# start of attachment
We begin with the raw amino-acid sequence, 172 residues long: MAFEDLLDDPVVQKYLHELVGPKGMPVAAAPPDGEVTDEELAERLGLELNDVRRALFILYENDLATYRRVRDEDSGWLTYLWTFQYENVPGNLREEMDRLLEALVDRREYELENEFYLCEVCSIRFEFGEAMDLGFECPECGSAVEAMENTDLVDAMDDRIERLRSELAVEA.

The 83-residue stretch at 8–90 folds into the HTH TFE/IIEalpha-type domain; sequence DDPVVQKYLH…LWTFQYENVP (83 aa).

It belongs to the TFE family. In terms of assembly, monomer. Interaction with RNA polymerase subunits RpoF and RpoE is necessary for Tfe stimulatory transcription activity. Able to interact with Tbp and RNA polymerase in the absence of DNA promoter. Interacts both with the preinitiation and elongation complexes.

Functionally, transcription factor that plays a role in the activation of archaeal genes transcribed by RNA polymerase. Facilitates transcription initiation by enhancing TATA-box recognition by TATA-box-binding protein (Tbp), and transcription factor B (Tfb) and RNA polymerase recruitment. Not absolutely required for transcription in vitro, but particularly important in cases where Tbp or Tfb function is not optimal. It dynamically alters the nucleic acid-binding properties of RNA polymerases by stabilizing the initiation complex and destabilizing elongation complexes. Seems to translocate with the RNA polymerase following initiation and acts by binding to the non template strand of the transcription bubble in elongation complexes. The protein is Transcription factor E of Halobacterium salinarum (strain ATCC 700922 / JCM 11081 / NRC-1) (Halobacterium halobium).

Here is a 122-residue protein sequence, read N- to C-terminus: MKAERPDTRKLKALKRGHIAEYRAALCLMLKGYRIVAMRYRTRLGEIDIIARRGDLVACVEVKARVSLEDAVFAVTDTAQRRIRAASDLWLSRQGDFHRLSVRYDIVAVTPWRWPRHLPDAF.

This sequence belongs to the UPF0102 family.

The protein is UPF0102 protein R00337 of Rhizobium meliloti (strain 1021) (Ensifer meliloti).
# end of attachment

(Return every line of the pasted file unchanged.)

We begin with the raw amino-acid sequence, 172 residues long: MAFEDLLDDPVVQKYLHELVGPKGMPVAAAPPDGEVTDEELAERLGLELNDVRRALFILYENDLATYRRVRDEDSGWLTYLWTFQYENVPGNLREEMDRLLEALVDRREYELENEFYLCEVCSIRFEFGEAMDLGFECPECGSAVEAMENTDLVDAMDDRIERLRSELAVEA.

The 83-residue stretch at 8–90 folds into the HTH TFE/IIEalpha-type domain; sequence DDPVVQKYLH…LWTFQYENVP (83 aa).

It belongs to the TFE family. In terms of assembly, monomer. Interaction with RNA polymerase subunits RpoF and RpoE is necessary for Tfe stimulatory transcription activity. Able to interact with Tbp and RNA polymerase in the absence of DNA promoter. Interacts both with the preinitiation and elongation complexes.

Functionally, transcription factor that plays a role in the activation of archaeal genes transcribed by RNA polymerase. Facilitates transcription initiation by enhancing TATA-box recognition by TATA-box-binding protein (Tbp), and transcription factor B (Tfb) and RNA polymerase recruitment. Not absolutely required for transcription in vitro, but particularly important in cases where Tbp or Tfb function is not optimal. It dynamically alters the nucleic acid-binding properties of RNA polymerases by stabilizing the initiation complex and destabilizing elongation complexes. Seems to translocate with the RNA polymerase following initiation and acts by binding to the non template strand of the transcription bubble in elongation complexes. The protein is Transcription factor E of Halobacterium salinarum (strain ATCC 700922 / JCM 11081 / NRC-1) (Halobacterium halobium).

Here is a 122-residue protein sequence, read N- to C-terminus: MKAERPDTRKLKALKRGHIAEYRAALCLMLKGYRIVAMRYRTRLGEIDIIARRGDLVACVEVKARVSLEDAVFAVTDTAQRRIRAASDLWLSRQGDFHRLSVRYDIVAVTPWRWPRHLPDAF.

This sequence belongs to the UPF0102 family.

The protein is UPF0102 protein R00337 of Rhizobium meliloti (strain 1021) (Ensifer meliloti).